High plasma concentrations of organic pollutants negatively impact survival in amyotrophic lateral sclerosis

Affiliates Stephen A Goutman [1,2] Jonathan Boss [3], Adam Patterson [1,2], Bhramar Mukherjee [3], Stuart Batterman [4], Eva L Feldman [1,2]


[1] Department of Neurology, University of Michigan
[2] Program for Neurology, Research and Discovery, University of Michigan
[3] Department of Biostatistics, University of Michigan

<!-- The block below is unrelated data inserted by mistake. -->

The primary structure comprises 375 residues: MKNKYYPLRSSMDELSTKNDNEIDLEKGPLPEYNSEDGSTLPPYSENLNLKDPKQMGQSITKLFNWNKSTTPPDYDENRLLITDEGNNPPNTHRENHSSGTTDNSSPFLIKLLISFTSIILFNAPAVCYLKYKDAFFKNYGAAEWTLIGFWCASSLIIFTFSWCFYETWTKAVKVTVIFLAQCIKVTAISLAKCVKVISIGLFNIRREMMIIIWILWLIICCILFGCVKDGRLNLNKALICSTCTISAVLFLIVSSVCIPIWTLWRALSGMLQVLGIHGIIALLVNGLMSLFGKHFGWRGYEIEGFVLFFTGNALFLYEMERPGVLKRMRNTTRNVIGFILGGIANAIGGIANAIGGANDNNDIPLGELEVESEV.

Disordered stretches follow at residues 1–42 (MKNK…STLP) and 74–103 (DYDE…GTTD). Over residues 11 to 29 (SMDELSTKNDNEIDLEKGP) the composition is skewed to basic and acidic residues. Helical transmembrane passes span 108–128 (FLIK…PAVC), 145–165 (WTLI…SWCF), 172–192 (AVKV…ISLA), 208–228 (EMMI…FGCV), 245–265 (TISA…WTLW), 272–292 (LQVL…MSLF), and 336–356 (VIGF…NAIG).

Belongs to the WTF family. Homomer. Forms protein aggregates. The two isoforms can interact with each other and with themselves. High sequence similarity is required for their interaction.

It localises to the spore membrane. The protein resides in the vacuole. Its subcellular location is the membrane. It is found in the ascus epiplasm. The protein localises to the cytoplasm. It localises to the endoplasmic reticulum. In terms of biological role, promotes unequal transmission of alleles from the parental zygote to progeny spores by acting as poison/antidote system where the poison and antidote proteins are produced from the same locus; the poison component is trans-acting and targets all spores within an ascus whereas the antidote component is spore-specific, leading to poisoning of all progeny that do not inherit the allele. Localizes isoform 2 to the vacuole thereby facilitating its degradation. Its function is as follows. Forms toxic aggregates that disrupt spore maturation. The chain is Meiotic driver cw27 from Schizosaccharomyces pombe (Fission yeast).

[4] Department of Environmental Health Sciences, University of Michigan

Journal Journal of Neurology, Neurosurgery, and Psychiatry
Summary Persistent organic pollutants (POP) are a suspected risk factor for ALS. This study sought to determine whether POPs affect ALS survival. ALS participants seen at the University of Michigan provided plasma samples for extent of POPs. Survival models assessed exposure to POPs and survival length. Higher levels of POPs in plasma are related with shorter ALS survival, independent of age, gender, onset type, and other factors. This study helps describe and quantify the combined effects of POPs on ALS and supports the concept that environmental exposures play a role in disease development.
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